A potential role for the gut microbiome in substance use disorders

  • Katherine R. Meckel
  • Drew D. KiralyEmail author


Pathological substance use disorders represent a major public health crisis with limited effective treatment options. While much work has been done to understand the neuronal signaling networks and intracellular signaling cascades associated with prolonged drug use, these studies have yielded few successful treatment options for substance use disorders. In recent years, there has been a growing interest to explore interactions between the peripheral immune system, the gut microbiome, and the CNS. In this review, we will present a summary of existing evidence, suggesting a potential role for gut dysbiosis in the pathogenesis of substance use disorders. Clinical evidence of gut dysbiosis in human subjects with substance use disorder and preclinical evidence of gut dysbiosis in animal models of drug addiction are discussed in detail. Additionally, we examine how changes in the gut microbiome and its metabolites may not only be a consequence of substance use disorders but may in fact play a role in mediating behavioral response to drugs of abuse. While much work still needs to be done, understanding the interplay of gut microbiome in substance use disorders may offer a promising avenue for future therapeutic development.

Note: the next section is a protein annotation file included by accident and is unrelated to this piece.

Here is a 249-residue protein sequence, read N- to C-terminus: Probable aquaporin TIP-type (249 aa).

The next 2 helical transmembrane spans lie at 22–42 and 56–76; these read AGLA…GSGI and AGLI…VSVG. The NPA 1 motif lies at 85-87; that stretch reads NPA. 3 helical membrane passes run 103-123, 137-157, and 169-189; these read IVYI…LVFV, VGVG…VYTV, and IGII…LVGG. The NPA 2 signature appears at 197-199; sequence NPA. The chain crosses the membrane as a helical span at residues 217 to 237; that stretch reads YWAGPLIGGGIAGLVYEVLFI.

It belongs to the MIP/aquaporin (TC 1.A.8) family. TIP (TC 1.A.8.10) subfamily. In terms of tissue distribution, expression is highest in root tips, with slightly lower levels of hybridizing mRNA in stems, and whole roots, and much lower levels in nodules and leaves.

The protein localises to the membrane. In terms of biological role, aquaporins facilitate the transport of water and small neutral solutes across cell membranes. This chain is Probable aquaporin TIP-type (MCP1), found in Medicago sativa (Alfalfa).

Addiction Microbiome Microbiota Dysbiosis Metabolites Opioid Cocaine Alcohol Gut-brain 


Funding information

This work was supported by NIH grant DA044308, a NARSAD young investigator grant, and startup funds from the Icahn School of Medicine at Mount Sinai all to D.D.K.

Compliance with ethical standards

Conflict of interest

The authors declare that they have no conflict of interest.


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Copyright information

© Springer-Verlag GmbH Germany, part of Springer Nature 2019

Authors and Affiliations

  1. 1.Nash Family Department of NeuroscienceIcahn School of Medicine at Mount SinaiNew YorkUSA
  2. 2.Friedman Brain InstituteIcahn School of Medicine at Mount SinaiNew YorkUSA
  3. 3.Department of PsychiatryIcahn School of Medicine at Mount SinaiNew YorkUSA

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